And within that one morning, I know for sure I do not want to do Renal Medicine for the rest of my life. It is definitely one specialty I am going to avoid specialising into. Last year, we were asked to rank the blocks we'd like to do for fifth year and I think I put Renal Medicine as my second choice. That was because my mother has diabetes and I know it inavariably affects the kidney so it WAS always the specialty I consider. But after that first clinic, the interest and consideration went down the line. There is nothing wrong with my supervisor, NO.
It is just the fact that a Renal Medicine specialist could not do much for the patients. Kidney is just so important that when it goes, we cant really do much anymore. But because our kidneys are very good, we can lose about 60% of the function before they pack up.

You see, chronic renal failure (that is the failure of the kidney that happens over a long period of time, most commonly caused by diabetes and hypertension) is divided into 5 stages according to the severity.

Stages 1 to 3 can be managed in the community, means any doctor can deal with it with the patient coming over yearly or 6-monthly for health review. But at the same time, optimise diabetic or blood pressure control to slow down the damage to the kidney. Most of the patients will not progress further.

When it reaches stage 4, the guideline in UK recommends referral to a Renal specialist. I don't know at what stage do the doctors in Malaysia refer a patient with chronic renal failure (CRF) to the specialist.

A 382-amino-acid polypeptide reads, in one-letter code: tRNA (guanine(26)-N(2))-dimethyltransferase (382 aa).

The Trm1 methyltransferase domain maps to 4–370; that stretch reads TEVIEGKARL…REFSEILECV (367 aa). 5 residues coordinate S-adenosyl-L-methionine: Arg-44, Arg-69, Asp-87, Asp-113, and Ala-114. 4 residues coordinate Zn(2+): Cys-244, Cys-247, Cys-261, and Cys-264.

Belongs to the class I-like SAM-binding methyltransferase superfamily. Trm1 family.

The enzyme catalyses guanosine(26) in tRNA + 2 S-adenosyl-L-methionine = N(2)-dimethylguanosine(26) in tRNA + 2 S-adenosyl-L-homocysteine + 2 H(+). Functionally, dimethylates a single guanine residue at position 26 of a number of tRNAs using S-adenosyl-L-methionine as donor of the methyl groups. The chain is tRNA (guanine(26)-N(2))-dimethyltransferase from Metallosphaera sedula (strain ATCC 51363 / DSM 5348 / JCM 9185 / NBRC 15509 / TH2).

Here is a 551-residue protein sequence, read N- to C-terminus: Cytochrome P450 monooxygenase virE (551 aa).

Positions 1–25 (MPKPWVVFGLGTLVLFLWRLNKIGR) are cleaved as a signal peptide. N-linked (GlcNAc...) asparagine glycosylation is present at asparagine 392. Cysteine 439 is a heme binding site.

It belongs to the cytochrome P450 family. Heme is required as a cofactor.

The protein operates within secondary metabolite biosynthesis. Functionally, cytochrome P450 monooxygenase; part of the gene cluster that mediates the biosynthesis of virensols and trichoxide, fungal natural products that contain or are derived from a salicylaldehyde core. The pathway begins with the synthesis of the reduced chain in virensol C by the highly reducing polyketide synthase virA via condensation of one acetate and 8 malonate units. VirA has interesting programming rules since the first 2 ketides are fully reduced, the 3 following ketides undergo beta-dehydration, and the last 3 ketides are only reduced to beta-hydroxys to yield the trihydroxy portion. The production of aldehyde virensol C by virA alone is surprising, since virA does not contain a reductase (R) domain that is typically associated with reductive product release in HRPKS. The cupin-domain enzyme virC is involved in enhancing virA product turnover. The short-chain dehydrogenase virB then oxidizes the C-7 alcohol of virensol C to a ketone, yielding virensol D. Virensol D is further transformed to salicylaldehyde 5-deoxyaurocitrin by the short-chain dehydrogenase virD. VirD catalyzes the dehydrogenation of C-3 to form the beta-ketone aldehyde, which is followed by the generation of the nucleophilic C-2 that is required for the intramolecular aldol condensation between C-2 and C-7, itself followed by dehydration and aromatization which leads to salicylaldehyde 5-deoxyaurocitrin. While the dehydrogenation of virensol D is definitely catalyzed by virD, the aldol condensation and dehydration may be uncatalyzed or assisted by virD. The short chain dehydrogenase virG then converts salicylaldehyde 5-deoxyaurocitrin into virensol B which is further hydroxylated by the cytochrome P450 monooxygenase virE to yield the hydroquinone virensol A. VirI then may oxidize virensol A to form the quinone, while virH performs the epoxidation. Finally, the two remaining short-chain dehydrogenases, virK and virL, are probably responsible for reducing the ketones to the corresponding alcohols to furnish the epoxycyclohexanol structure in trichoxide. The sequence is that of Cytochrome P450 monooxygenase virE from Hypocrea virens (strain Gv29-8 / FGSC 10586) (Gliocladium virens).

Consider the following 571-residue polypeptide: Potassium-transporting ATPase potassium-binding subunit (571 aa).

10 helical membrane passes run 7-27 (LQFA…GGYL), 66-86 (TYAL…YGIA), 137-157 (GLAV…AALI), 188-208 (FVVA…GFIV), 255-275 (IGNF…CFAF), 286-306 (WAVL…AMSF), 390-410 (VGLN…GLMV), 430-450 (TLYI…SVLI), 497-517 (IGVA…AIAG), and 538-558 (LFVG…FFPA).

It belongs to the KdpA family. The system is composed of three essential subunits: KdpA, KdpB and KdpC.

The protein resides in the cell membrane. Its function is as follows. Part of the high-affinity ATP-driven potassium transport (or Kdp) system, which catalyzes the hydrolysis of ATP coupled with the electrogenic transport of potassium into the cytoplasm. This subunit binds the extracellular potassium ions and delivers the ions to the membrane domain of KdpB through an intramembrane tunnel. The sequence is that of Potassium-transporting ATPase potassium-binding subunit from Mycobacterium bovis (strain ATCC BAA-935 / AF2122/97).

And what will the specialist do? Not much, apart from keeping the diabetes and the blood pressure in tighter check. Well, most commonly CRF is caused by these two culprits. If it caused by any other diseases, then it will be a diff story.
Since the patient is now in the specialist's renal patient list, any deterioration of the patient's condition can be acted upon faster. Ultimately, when the kidney fails, we will be looking at either dialysis or renal transplant.

Hence in the clinic, patients will come in with a creatinine level of 280 (the normal level is less than 100), and the doctor will not be surprised, because the patient has been having a creatinine level of 260 and 270 all these years (remember the renal failure is already stage 4 when the patient is referred). Hence, the doctor is going to do the usual examination of the abdomen and BP la and everything and really2 monitor the medications the patient is taking (since so many meds can effect the kidney) and stop/slow the kidney damage. Hence a specialist might see the same patient for many many many years monitoring his/her renal function all the way, without actually treating it because we can't cure diabetes or hypertension.

That idea of seeing the same patient for 10 years but not being able to actively do something for him/her apart from keeping an eye on his/her renal function two or three times a year does not appeal to me, at all.

As a dramatic and active person, I would love to see my patient get better and not just monitoring them waiting for the kidneys to pack up, on one bad day in the future.

They say Orthopaedic Surgeons are very proud of themselves because their patients come into the hospital having broken their bones in an car accident or something and under their care, the patients can then literally walk out of the hospital. So I think literally, the patients of an Orthopaedic Surgeon will have the greatest improvement in their physical appearance, from a bent, bleeding almost crushed leg to an almost perfect leg (in a lot of the cases).
But no, I am not going into Surgery :)

'til then,

-Because life is a test-